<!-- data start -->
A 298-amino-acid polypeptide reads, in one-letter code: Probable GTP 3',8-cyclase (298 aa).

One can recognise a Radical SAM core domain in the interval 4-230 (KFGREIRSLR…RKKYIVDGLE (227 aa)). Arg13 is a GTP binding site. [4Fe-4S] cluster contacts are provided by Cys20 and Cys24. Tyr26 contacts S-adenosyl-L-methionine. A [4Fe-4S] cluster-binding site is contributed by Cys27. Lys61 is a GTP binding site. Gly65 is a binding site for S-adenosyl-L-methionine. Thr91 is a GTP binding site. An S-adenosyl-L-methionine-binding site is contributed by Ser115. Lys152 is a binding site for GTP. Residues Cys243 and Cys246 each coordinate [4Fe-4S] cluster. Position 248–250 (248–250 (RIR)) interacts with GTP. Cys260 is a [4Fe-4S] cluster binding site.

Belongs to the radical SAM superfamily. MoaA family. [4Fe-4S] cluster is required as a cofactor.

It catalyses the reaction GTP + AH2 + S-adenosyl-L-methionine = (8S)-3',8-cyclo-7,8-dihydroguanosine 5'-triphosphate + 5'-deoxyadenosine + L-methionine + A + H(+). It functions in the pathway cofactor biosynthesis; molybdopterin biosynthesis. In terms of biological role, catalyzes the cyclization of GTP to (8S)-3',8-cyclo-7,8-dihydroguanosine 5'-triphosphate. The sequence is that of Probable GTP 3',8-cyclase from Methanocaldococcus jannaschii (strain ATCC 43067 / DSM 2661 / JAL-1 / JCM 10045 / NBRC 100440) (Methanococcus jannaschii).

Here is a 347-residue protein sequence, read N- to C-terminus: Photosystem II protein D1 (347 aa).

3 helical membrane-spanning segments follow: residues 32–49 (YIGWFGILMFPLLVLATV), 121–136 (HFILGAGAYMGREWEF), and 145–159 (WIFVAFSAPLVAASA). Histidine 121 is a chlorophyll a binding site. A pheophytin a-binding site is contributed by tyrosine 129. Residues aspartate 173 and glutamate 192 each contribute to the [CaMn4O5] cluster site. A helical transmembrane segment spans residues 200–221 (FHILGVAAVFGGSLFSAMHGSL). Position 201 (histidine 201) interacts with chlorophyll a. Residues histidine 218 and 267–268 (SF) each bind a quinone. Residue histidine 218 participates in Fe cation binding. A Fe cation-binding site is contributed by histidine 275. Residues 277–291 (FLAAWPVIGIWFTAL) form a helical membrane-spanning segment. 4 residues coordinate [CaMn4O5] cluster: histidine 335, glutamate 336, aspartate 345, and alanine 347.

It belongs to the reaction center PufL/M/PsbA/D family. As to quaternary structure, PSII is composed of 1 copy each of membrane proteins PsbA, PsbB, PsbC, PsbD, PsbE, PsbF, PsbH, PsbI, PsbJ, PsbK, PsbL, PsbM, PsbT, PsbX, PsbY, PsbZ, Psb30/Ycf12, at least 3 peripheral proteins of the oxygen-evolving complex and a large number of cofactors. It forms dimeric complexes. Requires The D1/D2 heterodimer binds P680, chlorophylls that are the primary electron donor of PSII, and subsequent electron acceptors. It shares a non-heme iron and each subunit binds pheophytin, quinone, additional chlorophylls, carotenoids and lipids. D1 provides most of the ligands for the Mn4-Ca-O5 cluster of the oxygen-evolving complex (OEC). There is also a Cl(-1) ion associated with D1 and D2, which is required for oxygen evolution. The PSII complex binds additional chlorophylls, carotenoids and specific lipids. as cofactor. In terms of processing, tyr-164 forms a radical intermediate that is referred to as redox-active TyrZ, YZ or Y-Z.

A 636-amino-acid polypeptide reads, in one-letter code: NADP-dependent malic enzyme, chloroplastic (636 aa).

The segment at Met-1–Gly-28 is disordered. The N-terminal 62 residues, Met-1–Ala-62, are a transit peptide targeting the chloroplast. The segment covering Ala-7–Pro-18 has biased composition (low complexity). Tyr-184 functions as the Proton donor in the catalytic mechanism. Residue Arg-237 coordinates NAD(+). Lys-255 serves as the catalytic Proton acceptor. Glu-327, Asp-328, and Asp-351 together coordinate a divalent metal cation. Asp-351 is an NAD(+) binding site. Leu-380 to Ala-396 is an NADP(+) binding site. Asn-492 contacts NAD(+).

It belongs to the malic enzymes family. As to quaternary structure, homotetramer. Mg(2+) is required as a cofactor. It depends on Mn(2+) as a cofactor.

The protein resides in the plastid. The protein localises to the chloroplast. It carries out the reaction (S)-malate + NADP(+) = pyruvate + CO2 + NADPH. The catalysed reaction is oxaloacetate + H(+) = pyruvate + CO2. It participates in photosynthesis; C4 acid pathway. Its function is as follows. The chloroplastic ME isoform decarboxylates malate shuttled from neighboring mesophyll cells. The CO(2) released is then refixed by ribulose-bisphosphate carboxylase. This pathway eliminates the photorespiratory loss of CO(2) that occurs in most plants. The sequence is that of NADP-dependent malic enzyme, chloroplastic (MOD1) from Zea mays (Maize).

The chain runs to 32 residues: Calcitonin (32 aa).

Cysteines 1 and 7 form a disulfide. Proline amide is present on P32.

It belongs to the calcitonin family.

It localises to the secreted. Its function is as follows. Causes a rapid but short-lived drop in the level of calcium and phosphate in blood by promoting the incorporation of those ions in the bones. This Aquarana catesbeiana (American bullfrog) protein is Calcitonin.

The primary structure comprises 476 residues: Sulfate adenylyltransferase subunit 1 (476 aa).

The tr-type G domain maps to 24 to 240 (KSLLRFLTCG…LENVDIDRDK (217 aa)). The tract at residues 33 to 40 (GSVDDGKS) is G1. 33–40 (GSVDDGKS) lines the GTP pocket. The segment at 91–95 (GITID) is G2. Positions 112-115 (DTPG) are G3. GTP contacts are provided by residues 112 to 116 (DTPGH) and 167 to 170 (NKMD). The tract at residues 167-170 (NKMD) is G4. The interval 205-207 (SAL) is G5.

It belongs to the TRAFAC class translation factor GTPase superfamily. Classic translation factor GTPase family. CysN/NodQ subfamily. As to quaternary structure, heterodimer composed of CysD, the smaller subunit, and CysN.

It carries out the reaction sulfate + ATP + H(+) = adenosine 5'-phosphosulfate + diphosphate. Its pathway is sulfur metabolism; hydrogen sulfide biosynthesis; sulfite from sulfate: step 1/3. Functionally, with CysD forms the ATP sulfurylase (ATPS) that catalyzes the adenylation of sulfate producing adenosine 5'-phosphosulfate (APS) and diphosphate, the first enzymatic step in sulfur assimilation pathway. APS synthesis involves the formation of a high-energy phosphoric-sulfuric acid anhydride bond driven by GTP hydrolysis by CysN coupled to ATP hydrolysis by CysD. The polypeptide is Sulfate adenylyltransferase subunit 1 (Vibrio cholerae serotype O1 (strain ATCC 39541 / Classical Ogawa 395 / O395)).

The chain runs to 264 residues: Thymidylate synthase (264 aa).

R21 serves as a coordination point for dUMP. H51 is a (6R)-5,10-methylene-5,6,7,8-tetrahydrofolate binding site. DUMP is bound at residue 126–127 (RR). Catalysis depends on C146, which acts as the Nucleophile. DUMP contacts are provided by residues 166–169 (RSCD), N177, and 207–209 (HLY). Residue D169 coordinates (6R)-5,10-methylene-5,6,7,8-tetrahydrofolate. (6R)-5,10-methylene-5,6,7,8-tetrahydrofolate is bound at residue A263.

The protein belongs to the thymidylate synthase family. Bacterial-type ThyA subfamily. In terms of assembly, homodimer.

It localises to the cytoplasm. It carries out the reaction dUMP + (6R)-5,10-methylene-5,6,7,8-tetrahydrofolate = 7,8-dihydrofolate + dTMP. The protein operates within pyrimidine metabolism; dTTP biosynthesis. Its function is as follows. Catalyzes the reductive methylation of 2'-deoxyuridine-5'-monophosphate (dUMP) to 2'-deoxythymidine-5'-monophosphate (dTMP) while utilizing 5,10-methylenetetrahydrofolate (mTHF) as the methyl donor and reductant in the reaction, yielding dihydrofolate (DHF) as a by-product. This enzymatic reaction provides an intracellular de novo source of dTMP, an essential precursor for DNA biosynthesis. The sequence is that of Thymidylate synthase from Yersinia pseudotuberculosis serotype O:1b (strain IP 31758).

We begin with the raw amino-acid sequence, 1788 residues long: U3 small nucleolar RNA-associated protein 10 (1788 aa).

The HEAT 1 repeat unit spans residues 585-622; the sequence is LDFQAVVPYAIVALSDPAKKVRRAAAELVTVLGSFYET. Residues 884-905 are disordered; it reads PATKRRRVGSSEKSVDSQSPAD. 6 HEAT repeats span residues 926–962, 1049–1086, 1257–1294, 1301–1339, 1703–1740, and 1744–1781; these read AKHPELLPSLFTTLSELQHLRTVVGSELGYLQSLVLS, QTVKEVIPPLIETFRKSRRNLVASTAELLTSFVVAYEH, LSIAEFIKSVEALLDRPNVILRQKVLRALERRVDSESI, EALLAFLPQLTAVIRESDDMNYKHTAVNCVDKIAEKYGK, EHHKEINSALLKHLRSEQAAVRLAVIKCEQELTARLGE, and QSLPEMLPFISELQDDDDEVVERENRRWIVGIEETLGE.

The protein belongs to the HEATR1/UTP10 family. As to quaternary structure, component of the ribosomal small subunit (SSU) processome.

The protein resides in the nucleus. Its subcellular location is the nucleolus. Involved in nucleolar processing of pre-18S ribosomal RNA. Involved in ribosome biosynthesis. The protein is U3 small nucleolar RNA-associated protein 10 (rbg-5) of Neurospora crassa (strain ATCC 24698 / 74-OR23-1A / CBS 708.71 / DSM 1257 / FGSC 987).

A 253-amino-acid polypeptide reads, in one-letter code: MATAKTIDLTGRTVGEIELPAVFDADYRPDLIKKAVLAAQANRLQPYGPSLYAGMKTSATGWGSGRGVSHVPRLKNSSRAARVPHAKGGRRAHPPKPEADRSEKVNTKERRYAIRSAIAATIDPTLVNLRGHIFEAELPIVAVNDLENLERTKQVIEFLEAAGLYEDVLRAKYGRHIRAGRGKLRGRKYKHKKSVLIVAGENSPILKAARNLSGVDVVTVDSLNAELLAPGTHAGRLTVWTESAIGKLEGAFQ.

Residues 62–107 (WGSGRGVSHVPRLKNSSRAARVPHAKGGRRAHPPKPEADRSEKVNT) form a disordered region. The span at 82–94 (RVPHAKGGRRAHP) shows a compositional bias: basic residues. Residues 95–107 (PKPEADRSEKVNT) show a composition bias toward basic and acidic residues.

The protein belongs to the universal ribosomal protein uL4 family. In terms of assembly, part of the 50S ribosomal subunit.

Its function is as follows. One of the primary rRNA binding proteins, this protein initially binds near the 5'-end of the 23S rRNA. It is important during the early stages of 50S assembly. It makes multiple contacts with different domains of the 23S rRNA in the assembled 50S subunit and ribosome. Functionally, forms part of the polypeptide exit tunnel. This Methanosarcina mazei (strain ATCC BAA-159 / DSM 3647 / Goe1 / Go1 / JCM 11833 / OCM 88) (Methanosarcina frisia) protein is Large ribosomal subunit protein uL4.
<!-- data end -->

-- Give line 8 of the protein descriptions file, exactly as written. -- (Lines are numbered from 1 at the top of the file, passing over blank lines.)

A 636-amino-acid polypeptide reads, in one-letter code: NADP-dependent malic enzyme, chloroplastic (636 aa).